Brookfield Asset Management Inc. (NYSE: BAM) – market cap as of 01/04/2019: USD 46.83bn
Oaktree Capital Management (NYSE: OAK) – market cap as of 01/04/2019: USD7.82bn
On March 13th, the Canadian alternative asset manager titan Brookfield Asset Management and the California-based alternative asset manager Oaktree Capital Group announced an agreement whereby Brookfield committed to acquire a majority stake of Oaktree for $4.7bn. Indeed, Brookfield will buy around 62% of Oaktree, acquiring all outstanding A shares of its publicly traded common stock and some 20% of the privately-owned B held by Oaktree’s management and employees. Brookfield offers for both shares A and B, either $49 in cash for each share or 1.077 Brookfield shares for each one of Oaktree, thus representing a 12% premium to Oaktree’s closing price on the day prior to the announcement. The deal will allow Brookfield, focused on real state, to broaden its product offering by implementing Oaktree’s state-of-the-art private credit platform. The combined company will approximately record $2.5bn of annual fee-related revenues and control $475bn of assets under management, matching the Blackstone Group in the latter category. Both companies will continue to operate as independent businesses, while Oaktree’s founder, co-chairman and distressed debt legend Howard Marks, will join Brookfield’s board of directors.
About Brookfield Asset Management Inc.
Brookfield Asset Management, founded in 1899 and incorporated in 2005, is an alternative asset management company headquartered in Toronto, Canada and listed on the Toronto and New York Stock Exchange. Brookfield has been growing through a stream of 9 acquisitions, the most recent of which is that of Oaktree Capital Management in a move meant to broaden the company’s investment portfolio into debt. The company holds $330bn of assets under management (AUM) as of 2018, showing a strong increase from the last three years where AUM were $285 bn, $250 bn and $225 bn respectively. Operating in eight segments, Brookfield focuses mainly on real estate, renewable energy, infrastructure and private equity, in 30 countries and employing over 100,000 employees. The company has had growing revenues during the last five-year posting revenues of $56.77bn in 2018 with an earnings per share (EPS) of $3.59 for the same year.
About Oaktree Capital Management
Oaktree Capital Management, founded in 1995 and incorporated in 2007, is an American global asset management firm specializing in alternative investments headquartered in Los Angeles and listed on the New York Stock Exchange. The company manages investments in a range of strategies within approximately six asset classes including corporate debt, convertible securities, distressed debt, control investing, real estate and listed equities. At the time this article was written, Oaktree was the largest distressed securities investor in the world and was the target of an acquisition by Brookfield Asset Management. The company manages $122 bn for its clients as of June 2018, an increase from roughly $100 bn in 2017 and 2016 and $97.4 bn in 2016, and has 18 offices worldwide employing over 900 employees. In 2018, the Oaktree posted a total revenue of $1.39bn with an EPS of $2.99.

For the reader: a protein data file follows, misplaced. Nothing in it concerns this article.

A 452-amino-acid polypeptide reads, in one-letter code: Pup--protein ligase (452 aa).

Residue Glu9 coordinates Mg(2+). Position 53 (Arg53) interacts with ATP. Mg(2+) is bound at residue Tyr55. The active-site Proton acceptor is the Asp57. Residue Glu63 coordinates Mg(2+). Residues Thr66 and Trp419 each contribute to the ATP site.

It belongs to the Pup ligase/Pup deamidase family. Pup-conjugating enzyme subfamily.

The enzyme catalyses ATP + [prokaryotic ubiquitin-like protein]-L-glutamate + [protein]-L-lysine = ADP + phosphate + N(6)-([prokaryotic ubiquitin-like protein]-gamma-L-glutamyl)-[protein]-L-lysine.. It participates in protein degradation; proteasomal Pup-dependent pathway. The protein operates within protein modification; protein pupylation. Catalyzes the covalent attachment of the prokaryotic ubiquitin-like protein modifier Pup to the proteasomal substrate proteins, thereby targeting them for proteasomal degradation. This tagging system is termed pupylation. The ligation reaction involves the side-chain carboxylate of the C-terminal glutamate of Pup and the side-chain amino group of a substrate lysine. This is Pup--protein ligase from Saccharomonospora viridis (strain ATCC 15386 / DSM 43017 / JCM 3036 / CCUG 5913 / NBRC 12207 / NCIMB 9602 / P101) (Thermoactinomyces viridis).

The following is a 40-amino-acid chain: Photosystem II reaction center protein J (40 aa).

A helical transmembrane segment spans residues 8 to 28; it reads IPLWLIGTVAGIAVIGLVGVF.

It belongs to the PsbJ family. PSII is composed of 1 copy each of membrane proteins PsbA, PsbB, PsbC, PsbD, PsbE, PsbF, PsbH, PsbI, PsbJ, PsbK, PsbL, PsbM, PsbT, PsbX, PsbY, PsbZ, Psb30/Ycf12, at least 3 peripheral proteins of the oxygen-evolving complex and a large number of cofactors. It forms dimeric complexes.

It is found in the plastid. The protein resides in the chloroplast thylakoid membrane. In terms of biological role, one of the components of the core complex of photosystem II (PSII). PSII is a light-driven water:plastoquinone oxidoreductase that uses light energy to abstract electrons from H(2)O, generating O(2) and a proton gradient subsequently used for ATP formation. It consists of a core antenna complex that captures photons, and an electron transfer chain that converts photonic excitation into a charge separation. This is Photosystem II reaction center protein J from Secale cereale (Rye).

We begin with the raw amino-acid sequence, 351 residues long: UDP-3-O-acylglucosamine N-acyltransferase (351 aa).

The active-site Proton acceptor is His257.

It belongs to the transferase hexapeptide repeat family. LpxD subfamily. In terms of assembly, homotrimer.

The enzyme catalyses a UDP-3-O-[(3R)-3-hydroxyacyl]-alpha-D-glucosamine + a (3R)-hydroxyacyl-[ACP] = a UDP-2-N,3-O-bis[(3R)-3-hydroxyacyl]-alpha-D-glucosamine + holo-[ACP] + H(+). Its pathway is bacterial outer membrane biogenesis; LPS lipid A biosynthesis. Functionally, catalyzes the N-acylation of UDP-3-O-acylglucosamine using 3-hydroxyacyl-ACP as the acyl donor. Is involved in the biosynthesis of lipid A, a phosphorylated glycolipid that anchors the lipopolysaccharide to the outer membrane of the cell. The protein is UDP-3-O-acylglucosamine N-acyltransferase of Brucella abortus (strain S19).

Alternative assets are those that differ from the traditional stock, bonds and cash investment options. Such assets are key to investment portfolios as the driving factors behind each asset differs to those of stocks, bonds and cash, thus providing unique diversification opportunities. The importance of these types of investments (alternatives) is clearly visible in their growth, both historical and projected. A 2018 Preqin report suggests that by the end of 2017, alternative assets under management were valued at $8.8tn with a CAGR of 12.1% growth spanning the previous 10 years and projected an annual CAGR of 8% for the following 5 years, meaning that alternative AUM will equal $14tn by 2023. In 2016, the largest bulk of alternative assets were managed by direct real estate funds (34%) followed by direct hedge funds (21%) and direct private equity funds (18%), all of which are expected to growth in future projections.
Since the beginning of this century up to the financial crisis, hedge funds were the most integral growth factor of the alternatives market. Since 2008 however, unsatisfactory performance coupled with excessively high fees have led to investors looking more closely at private equity and private debt, leading to a more significant role of both of these market segments in the overall alternatives market growth. However, shifting trends are not merely limited to the funds or asset classes themselves, with investors preferences, technology and geopolitical factors all playing critical roles in a transforming industry.
Investors in alternative assets are showing increasing signs of shifting from return oriented, alpha-dominated strategies (those in which performance is purely estimated in absolute returns) to more outcome based ones. The overall effect is that investors are looking for better and more customized strategies and, with capital heading to fewer and fewer firms, so players in the alternatives sectors must prepare for an increase in face-to-face access with their clientele. Thus, firms must be ready to invest in local teams and burden the costs of travel and translation.